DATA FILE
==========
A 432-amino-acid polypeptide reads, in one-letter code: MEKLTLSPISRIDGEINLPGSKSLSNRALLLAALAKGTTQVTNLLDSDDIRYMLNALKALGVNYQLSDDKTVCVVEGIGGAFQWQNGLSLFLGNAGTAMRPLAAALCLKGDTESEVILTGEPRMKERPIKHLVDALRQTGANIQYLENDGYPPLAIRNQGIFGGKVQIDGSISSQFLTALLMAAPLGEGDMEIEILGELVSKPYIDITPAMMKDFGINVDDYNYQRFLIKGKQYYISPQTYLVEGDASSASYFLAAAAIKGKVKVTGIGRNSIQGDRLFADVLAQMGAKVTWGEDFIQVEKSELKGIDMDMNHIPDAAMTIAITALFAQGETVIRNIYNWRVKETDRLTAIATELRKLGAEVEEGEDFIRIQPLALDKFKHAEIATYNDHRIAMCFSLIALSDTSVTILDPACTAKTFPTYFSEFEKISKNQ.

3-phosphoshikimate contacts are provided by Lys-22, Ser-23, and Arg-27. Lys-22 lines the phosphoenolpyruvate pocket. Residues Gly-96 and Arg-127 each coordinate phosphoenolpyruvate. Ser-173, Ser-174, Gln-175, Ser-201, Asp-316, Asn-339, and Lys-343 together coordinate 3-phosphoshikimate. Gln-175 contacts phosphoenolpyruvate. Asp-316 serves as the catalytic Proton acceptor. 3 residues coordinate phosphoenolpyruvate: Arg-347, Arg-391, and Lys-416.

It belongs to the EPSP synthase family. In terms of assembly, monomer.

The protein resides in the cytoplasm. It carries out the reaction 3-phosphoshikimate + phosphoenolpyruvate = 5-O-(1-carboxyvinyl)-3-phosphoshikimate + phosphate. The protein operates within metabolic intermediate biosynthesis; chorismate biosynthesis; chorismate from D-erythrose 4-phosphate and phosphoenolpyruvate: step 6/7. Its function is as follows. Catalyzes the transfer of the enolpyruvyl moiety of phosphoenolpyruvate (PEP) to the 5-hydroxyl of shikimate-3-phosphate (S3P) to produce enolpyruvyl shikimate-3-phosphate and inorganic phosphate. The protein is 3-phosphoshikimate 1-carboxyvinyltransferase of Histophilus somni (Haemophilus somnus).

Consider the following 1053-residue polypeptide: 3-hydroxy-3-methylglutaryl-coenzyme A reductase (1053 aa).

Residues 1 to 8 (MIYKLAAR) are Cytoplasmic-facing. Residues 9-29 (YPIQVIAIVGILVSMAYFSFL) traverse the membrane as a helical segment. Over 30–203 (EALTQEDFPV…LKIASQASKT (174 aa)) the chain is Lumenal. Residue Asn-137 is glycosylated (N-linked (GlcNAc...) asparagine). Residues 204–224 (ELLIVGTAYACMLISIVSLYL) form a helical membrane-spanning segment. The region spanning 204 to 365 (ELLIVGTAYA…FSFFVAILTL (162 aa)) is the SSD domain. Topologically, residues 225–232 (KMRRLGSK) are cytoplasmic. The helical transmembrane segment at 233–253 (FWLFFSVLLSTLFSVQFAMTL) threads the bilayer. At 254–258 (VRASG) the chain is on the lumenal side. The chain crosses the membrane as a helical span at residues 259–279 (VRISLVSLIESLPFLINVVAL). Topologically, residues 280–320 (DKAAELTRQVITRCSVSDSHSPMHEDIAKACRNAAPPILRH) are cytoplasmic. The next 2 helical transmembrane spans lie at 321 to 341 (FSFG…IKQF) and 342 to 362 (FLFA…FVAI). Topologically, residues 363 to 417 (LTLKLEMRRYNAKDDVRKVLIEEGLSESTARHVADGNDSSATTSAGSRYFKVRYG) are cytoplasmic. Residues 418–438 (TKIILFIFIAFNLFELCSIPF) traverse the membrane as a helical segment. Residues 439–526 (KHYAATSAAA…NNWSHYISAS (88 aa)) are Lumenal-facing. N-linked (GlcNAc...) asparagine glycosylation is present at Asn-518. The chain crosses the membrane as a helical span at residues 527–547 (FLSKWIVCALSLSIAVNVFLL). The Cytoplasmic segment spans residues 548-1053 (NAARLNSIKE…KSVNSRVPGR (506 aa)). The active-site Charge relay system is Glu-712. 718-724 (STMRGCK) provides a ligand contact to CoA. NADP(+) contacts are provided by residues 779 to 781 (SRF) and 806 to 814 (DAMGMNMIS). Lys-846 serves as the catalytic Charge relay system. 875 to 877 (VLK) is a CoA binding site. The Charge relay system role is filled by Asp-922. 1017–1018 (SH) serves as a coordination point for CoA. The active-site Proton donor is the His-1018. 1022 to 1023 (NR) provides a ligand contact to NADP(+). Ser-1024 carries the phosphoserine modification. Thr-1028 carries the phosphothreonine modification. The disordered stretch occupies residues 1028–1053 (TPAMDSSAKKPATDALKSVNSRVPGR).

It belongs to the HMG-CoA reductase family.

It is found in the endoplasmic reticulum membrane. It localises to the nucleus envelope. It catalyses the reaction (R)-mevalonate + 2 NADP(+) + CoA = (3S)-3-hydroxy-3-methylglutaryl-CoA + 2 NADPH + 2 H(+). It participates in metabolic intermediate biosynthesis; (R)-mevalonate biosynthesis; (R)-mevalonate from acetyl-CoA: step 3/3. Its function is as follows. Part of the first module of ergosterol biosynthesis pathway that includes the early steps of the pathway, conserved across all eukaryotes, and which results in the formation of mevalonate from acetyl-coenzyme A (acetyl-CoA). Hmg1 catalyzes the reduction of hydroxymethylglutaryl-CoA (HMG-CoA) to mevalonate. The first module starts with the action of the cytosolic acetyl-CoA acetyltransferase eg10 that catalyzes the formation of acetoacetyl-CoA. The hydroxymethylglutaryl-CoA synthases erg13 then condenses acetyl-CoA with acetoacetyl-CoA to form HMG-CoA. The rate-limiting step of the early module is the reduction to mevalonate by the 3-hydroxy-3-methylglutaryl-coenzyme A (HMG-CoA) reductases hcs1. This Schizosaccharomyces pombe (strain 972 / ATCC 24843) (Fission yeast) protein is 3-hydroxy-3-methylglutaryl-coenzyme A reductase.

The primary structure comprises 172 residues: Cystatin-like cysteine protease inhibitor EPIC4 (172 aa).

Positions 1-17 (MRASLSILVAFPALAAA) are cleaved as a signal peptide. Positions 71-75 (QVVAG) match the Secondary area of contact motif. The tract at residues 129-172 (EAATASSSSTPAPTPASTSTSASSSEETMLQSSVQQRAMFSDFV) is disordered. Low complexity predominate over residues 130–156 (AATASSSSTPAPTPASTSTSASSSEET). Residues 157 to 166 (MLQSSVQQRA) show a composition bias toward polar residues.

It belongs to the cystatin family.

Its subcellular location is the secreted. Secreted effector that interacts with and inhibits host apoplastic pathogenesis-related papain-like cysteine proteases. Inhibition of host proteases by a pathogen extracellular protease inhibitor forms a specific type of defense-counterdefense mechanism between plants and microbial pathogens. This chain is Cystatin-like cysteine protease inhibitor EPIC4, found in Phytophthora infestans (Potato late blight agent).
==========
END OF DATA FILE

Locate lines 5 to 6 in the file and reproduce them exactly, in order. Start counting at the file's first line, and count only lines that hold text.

Consider the following 1053-residue polypeptide: 3-hydroxy-3-methylglutaryl-coenzyme A reductase (1053 aa).

Residues 1 to 8 (MIYKLAAR) are Cytoplasmic-facing. Residues 9-29 (YPIQVIAIVGILVSMAYFSFL) traverse the membrane as a helical segment. Over 30–203 (EALTQEDFPV…LKIASQASKT (174 aa)) the chain is Lumenal. Residue Asn-137 is glycosylated (N-linked (GlcNAc...) asparagine). Residues 204–224 (ELLIVGTAYACMLISIVSLYL) form a helical membrane-spanning segment. The region spanning 204 to 365 (ELLIVGTAYA…FSFFVAILTL (162 aa)) is the SSD domain. Topologically, residues 225–232 (KMRRLGSK) are cytoplasmic. The helical transmembrane segment at 233–253 (FWLFFSVLLSTLFSVQFAMTL) threads the bilayer. At 254–258 (VRASG) the chain is on the lumenal side. The chain crosses the membrane as a helical span at residues 259–279 (VRISLVSLIESLPFLINVVAL). Topologically, residues 280–320 (DKAAELTRQVITRCSVSDSHSPMHEDIAKACRNAAPPILRH) are cytoplasmic. The next 2 helical transmembrane spans lie at 321 to 341 (FSFG…IKQF) and 342 to 362 (FLFA…FVAI). Topologically, residues 363 to 417 (LTLKLEMRRYNAKDDVRKVLIEEGLSESTARHVADGNDSSATTSAGSRYFKVRYG) are cytoplasmic. Residues 418–438 (TKIILFIFIAFNLFELCSIPF) traverse the membrane as a helical segment. Residues 439–526 (KHYAATSAAA…NNWSHYISAS (88 aa)) are Lumenal-facing. N-linked (GlcNAc...) asparagine glycosylation is present at Asn-518. The chain crosses the membrane as a helical span at residues 527–547 (FLSKWIVCALSLSIAVNVFLL). The Cytoplasmic segment spans residues 548-1053 (NAARLNSIKE…KSVNSRVPGR (506 aa)). The active-site Charge relay system is Glu-712. 718-724 (STMRGCK) provides a ligand contact to CoA. NADP(+) contacts are provided by residues 779 to 781 (SRF) and 806 to 814 (DAMGMNMIS). Lys-846 serves as the catalytic Charge relay system. 875 to 877 (VLK) is a CoA binding site. The Charge relay system role is filled by Asp-922. 1017–1018 (SH) serves as a coordination point for CoA. The active-site Proton donor is the His-1018. 1022 to 1023 (NR) provides a ligand contact to NADP(+). Ser-1024 carries the phosphoserine modification. Thr-1028 carries the phosphothreonine modification. The disordered stretch occupies residues 1028–1053 (TPAMDSSAKKPATDALKSVNSRVPGR).